As months of frenzied iPhone rumors are put to rest, a nagging question remains. For iOS users like me who have jailbroken their devices, the debate begins: Should I upgrade to iOS 6? Would having an iPhone 5, which ships with the new iOS version, be worth giving up the advantages I now enjoy? For many jailbreakers, these answers are no-brainers, but for me they pose something of a dilemma.
Jailbreakers enjoy a host of unauthorized apps and OS tweaks from the Cydia app store. For us, upgrading to a new version of iOS means losing our phones' jailbroken status. That is, until developers come up with a new hack. After iOS 5 launched, we waited for two months for the first untethered jailbreak (that is, one that didn't require connecting the phone to a computer for each reboot), and even that didn't cover devices with the A5 processor like the iPad 2 and iPhone 4S. A month later, the Absinthe A5 tool was released, liberating the newest Apple gadgets.
Weighing the Pros and Cons of Losing the Jailbreak
Three months might not seem like a long time, but it can be a painful period of living without the features and tweaks that Cydia affords. Of course, the wait this time will depend on how aggressively Apple patches the exploits that allowed developers to crack open iOS 5 and whether the new A6 processor throws up another roadblock to jailbreak developers.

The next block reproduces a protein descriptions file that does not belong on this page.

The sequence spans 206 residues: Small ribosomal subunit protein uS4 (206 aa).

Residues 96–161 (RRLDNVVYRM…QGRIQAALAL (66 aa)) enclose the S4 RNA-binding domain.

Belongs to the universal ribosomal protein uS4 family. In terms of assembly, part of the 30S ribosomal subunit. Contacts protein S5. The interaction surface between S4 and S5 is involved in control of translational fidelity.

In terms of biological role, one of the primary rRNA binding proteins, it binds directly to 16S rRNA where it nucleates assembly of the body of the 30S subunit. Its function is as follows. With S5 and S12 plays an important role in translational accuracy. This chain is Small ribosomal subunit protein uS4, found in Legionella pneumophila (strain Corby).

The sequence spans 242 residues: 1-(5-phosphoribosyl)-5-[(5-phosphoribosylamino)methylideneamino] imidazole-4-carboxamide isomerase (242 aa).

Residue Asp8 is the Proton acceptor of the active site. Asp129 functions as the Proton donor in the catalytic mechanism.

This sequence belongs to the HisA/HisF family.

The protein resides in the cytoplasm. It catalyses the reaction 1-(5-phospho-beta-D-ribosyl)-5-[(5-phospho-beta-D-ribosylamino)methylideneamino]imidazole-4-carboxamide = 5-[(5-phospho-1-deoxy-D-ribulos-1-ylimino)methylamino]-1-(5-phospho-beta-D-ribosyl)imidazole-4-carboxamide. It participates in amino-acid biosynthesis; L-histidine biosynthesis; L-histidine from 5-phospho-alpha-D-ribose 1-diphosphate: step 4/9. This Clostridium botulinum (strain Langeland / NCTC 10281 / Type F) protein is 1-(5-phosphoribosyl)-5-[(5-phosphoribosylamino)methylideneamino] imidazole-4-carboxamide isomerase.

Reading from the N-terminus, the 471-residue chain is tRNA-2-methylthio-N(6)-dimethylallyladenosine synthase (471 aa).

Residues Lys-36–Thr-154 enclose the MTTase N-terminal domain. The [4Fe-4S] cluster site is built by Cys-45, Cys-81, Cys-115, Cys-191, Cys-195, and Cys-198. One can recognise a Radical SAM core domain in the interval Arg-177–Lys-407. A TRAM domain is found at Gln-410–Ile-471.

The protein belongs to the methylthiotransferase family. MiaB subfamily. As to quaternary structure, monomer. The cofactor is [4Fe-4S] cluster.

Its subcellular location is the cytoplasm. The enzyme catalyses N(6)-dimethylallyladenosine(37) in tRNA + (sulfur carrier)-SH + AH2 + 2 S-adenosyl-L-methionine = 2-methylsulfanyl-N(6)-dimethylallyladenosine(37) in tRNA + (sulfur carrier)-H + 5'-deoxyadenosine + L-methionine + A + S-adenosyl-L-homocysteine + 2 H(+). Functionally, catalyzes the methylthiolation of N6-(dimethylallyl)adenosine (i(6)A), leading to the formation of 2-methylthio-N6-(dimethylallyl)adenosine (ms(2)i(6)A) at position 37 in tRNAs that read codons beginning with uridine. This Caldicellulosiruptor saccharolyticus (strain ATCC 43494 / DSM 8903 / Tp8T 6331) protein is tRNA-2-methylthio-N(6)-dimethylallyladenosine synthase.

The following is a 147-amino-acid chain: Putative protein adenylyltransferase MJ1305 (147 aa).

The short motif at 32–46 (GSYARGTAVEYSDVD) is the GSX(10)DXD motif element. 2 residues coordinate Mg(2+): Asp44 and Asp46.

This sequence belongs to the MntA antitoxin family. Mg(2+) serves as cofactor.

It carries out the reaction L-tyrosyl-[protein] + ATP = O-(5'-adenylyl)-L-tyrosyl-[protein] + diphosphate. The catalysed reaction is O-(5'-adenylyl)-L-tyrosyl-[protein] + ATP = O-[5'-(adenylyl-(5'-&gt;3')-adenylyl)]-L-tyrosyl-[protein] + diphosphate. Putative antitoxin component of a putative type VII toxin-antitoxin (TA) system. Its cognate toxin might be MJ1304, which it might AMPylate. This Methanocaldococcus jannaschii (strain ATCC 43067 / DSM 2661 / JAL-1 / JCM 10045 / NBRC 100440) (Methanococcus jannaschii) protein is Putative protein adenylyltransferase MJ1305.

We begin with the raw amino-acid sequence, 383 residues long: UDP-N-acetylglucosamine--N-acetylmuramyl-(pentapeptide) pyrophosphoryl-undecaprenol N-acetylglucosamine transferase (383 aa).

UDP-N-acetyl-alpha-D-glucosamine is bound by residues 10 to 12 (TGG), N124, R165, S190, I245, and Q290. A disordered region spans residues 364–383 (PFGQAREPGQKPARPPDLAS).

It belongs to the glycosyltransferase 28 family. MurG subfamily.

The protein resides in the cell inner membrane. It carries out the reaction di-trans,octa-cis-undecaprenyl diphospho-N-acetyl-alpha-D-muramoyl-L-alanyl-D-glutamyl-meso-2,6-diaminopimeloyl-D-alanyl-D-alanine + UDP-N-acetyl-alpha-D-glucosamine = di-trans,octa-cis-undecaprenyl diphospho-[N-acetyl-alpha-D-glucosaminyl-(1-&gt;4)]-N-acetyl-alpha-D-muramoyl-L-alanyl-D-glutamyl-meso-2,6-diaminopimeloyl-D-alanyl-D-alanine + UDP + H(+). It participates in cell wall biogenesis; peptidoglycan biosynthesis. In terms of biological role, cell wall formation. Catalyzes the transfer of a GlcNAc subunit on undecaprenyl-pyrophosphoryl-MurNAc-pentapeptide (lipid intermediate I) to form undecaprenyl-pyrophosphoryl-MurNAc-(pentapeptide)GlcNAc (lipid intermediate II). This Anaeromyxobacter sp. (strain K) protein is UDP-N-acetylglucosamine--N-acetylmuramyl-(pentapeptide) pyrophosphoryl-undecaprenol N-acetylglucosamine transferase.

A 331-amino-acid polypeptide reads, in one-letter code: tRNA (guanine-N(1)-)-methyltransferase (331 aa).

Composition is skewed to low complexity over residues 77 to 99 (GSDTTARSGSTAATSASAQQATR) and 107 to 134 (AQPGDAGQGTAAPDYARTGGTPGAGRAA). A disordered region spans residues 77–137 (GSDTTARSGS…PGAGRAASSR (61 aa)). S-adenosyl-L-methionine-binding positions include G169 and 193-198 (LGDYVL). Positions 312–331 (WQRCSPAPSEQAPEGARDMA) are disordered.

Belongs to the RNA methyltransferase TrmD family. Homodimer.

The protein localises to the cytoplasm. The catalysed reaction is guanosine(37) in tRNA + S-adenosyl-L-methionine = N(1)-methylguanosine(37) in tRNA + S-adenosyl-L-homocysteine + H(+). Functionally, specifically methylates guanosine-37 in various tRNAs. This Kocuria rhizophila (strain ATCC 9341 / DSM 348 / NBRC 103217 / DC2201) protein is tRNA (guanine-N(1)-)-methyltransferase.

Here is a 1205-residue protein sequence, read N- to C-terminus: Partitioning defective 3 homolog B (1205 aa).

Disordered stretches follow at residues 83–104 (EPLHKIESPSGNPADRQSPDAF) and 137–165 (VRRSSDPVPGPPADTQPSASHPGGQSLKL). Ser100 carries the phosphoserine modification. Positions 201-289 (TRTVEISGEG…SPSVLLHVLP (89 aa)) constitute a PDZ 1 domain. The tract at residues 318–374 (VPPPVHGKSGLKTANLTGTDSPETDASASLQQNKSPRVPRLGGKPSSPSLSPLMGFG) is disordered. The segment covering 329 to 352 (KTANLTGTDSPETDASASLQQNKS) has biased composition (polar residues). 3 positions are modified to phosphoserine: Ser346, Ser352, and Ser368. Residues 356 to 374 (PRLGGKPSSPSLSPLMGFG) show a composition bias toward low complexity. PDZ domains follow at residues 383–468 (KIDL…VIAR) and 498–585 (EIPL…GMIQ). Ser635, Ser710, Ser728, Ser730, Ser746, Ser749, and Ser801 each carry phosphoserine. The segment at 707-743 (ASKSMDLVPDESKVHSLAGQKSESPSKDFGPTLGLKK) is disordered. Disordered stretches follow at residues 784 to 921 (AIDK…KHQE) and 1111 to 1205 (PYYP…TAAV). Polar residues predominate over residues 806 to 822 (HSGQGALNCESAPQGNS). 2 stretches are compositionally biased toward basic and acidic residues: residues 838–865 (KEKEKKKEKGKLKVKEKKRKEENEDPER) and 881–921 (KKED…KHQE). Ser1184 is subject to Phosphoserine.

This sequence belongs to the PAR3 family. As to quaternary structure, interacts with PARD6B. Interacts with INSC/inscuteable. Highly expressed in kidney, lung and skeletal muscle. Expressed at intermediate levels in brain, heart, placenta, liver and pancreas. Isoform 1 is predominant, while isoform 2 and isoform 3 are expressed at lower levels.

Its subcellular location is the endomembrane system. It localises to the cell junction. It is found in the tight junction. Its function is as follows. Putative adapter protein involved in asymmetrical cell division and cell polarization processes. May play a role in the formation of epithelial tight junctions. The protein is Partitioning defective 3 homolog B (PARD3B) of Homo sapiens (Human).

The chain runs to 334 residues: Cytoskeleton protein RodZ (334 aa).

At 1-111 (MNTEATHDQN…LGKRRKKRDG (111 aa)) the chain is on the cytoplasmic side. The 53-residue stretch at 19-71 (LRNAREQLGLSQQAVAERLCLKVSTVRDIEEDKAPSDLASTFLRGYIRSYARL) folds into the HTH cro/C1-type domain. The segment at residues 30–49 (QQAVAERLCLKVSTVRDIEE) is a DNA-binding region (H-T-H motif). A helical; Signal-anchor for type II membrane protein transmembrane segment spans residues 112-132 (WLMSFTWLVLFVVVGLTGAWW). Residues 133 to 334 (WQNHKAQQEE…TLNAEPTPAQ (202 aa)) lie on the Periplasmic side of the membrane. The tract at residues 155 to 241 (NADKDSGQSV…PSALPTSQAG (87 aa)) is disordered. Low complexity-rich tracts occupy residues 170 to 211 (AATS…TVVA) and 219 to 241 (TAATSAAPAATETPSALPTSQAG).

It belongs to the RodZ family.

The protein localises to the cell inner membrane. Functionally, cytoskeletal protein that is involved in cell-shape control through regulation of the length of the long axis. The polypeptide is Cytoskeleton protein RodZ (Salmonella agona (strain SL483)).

The decision of whether or not to upgrade next week depends on how heavily you rely on Cydia's apps and tweaks. I'm a casual jailbreaker myself, but I do like the freedom it enables. For me, upgrading is a tough call, but one that might be easier to make once I've had a chance to play around with iOS 6 on my iPad first.
For some users, things like data tethering (without paying a carrier) will be hard for to live without, especially when they cost only a few bucks to install. Much of what's available in Cydia, though, is relatively inconsequential. Can you live without the ability to add a fifth icon to the dock, rename apps and reskin the OS? That depends on how badly you want to try the new Maps app, redeem tickets and coupons with Passbook, and take the other 200 new features of iOS 6 for a spin. If you're mulling over a hardware (rather than strictly OS) upgrade, the iPhone 5's faster processor, taller screen and 4G LTE connectivity factor into the decision. Are those things more exciting than the ability to play Super Mario Bros 3 in an old-school NES emulator and customize your phone? If so, go ahead and preorder the iPhone 5.
Apple has a tendency to borrow generously from jailbreak developers, so some jailbreak features won't be lost at all. Using FaceTime over 3G, for example, is now a standard feature in iOS.
So much of this conundrum is a matter of digital lifestyle. Many people like tricking out their Notification Center with tweaks and widgets, and for that, tools like SBSettings and IntelliscreenX are invaluable. I've grown accustomed to using Sparrow as my default email client and Chrome as my default browser. Other things, like the custom design theme I'm using and various minor visual tweaks, aren't of dire importance to me.
Still, I like having more options than the average iPhone owner. Even if I'm not tricking out my jailbroken iPhone with every bell and whistle, it's nice to know I have the freedom to do so.